By Peter Andrew
Leading the way Right with unique & fun
Conservative American News & Views.
Time for a new Idea. Time to limit the cumulative time politicians spend in Washington, D.C.
The latest scandals with Democrat congressmen Rangel and Massa have once again highlighted the corruption in Washington. Americans are frustrated with Washington, D.C. They should be. The corruption and arrogance is out of control. Nancy Pelosi promised to “Drain the Swamp.” The thing is that neither party can drain the swamp and still leave all the same old career politicians in place.
Limiting a Politician’s Time in Washington
It’s a mistake for any Republican to believe the frustration lies only with the Progressive-Socialists who have taken over the Democrat party. Congress has record low approval ratings and a few of those people are Republicans. Americans are just fed up with all the “legalized” (not really) bribery that goes on to get votes, the willingness of elected representatives to ignore the will of the people, the out of control spending, huge tax burdens placed on Americans, the ever-increasing size of government, etc., etc.
Here’s a new idea (below) on how to eliminate the career corruption that lifetime politicians seem addicted to.
16 Years and You Go Home.
I’m not talking about a limit of 16 years in the U.S. House or 16 years in the Senate (a bit hard to divide a 6 year term into 16 years). What I propose is a 16-year limit on the time an elected politician can spend serving the people in Washington D.C. They can spend a few years in the House, a term in the Senate and maybe even a term in the White House. No matter, the limit is 16 years for the cumulative lifetime years a politician can serve in the House, the Senate or the White House.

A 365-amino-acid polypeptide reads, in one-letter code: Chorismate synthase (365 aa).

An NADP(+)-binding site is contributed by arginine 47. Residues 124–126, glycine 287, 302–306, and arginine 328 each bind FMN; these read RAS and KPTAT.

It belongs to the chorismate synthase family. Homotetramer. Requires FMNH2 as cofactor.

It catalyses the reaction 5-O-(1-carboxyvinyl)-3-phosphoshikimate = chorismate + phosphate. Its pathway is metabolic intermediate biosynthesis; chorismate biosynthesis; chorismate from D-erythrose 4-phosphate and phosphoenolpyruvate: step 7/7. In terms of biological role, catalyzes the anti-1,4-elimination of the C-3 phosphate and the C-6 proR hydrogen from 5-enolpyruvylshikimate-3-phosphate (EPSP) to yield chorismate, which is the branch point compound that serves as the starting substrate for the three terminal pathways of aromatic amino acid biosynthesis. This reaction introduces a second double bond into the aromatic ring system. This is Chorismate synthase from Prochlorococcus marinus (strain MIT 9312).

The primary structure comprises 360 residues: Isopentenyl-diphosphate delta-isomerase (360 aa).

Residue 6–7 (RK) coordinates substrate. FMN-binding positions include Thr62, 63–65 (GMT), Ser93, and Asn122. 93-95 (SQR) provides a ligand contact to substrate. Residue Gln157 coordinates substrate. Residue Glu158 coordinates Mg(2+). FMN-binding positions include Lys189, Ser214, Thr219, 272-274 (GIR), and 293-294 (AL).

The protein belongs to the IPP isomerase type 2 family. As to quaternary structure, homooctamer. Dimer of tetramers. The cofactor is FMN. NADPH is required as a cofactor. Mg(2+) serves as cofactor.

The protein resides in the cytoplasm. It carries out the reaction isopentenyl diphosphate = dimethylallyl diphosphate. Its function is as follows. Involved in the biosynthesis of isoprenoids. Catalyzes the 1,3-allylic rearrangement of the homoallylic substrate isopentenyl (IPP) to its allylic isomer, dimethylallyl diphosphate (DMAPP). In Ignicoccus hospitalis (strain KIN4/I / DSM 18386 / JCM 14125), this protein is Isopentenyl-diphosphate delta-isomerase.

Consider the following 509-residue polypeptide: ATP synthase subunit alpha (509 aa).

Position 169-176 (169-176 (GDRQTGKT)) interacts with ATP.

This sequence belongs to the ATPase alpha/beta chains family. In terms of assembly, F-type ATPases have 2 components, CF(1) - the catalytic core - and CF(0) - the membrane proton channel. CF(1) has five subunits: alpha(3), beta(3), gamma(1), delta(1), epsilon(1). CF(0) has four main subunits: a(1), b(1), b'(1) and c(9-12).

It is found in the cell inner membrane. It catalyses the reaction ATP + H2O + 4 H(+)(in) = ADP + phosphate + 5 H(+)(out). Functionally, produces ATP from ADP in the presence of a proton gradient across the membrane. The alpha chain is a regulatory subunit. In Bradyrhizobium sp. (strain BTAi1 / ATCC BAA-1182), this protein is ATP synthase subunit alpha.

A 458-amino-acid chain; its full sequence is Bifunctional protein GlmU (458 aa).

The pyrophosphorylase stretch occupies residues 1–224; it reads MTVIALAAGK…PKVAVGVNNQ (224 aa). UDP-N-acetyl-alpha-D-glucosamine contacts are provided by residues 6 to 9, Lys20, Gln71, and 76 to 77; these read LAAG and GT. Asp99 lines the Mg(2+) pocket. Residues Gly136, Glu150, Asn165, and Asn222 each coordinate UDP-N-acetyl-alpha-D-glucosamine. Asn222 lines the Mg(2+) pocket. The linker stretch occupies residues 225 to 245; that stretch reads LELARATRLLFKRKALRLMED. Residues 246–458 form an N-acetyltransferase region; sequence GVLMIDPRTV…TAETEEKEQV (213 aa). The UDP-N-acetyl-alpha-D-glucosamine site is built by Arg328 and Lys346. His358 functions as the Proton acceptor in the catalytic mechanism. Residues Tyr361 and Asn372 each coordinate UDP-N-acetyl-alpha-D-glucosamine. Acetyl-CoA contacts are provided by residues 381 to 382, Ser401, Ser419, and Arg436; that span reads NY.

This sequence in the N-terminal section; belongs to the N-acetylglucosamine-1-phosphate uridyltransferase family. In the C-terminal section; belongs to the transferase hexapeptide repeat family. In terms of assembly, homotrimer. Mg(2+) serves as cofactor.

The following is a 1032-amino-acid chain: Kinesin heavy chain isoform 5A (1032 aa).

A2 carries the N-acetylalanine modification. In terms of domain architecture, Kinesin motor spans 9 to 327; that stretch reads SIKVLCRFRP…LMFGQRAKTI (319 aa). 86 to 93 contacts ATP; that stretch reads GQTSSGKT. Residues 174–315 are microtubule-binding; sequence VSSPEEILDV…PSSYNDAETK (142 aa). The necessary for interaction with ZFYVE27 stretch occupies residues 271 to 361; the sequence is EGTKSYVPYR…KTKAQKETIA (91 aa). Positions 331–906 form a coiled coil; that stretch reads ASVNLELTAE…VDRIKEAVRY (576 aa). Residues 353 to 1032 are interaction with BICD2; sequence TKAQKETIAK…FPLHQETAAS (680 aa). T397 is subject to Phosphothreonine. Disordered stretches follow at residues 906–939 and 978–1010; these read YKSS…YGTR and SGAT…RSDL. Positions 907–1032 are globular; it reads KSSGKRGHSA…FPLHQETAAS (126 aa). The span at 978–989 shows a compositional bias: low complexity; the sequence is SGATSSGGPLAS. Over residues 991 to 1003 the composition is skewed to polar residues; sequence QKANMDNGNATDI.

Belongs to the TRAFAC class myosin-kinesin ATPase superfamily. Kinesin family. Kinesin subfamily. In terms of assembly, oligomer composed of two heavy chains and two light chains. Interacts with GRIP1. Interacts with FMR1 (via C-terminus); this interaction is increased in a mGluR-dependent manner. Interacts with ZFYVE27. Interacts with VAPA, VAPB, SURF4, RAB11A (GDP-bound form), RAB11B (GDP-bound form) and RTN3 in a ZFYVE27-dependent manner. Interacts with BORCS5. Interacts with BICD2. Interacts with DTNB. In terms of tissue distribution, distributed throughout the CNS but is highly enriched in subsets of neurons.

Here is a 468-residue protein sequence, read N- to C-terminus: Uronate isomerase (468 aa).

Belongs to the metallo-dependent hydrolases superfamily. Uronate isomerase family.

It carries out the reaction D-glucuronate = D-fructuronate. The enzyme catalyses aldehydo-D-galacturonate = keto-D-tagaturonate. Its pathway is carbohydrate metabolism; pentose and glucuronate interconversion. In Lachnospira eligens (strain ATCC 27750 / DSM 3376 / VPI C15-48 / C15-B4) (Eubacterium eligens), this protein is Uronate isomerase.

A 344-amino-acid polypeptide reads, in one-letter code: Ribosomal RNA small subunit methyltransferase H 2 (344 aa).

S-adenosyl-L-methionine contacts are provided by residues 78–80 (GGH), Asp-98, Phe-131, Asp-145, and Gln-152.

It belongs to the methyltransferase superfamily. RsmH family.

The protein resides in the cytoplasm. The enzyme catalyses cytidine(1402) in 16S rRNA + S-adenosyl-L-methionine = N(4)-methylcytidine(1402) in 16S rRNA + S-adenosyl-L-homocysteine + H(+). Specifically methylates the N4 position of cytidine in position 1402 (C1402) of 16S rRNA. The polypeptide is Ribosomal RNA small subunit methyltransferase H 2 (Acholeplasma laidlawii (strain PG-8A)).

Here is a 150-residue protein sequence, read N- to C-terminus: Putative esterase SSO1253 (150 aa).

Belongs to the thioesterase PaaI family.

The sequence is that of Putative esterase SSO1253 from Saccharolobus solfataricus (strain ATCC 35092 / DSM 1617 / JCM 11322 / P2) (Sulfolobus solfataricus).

To clarify, a few examples:
Jean gets elected to the U.S. House and serves four two-year terms. She only has 8 years left in D.C. no matter what. She can serve a maximum of four more two-year-terms in congress.
Jean might decide after those 8 years to run for the U.S. Senate. Fine. She can only serve one 6-year term if she wins. She also would no longer be eligible to run for President or Vice President of the United States because she would not be able to complete her term with the two years she would have left.
Ron runs for the U.S. Senate and wins. He serves two six-year terms. 12 years gone. He can run for President, but may only serve one term. If he wins the White House, he’d hit his 16 years at the end of the first term and then go home.
Getting the idea? If Sarah runs for President having served as a Governor, her time as governor would not count (obviously) as time spent in Washington. The idea is to limit the time in Washington. End the corruption that comes with entrenched lifetime politicians. Give the government back to the people. Let people serve for a while, and then go home. That’s the way it was intended.
So if Sarah runs and wins, she can serve two four-year terms in the White House. Yes, she would still have 8 years left that she could serve in the House or Senate if she so desired. 16 years and you’re done, no matter what.
If we could ever get term limits for the U.S House or the Senate, you would still have people just switching chambers to stay in power. This idea eliminates the career politician. Period.
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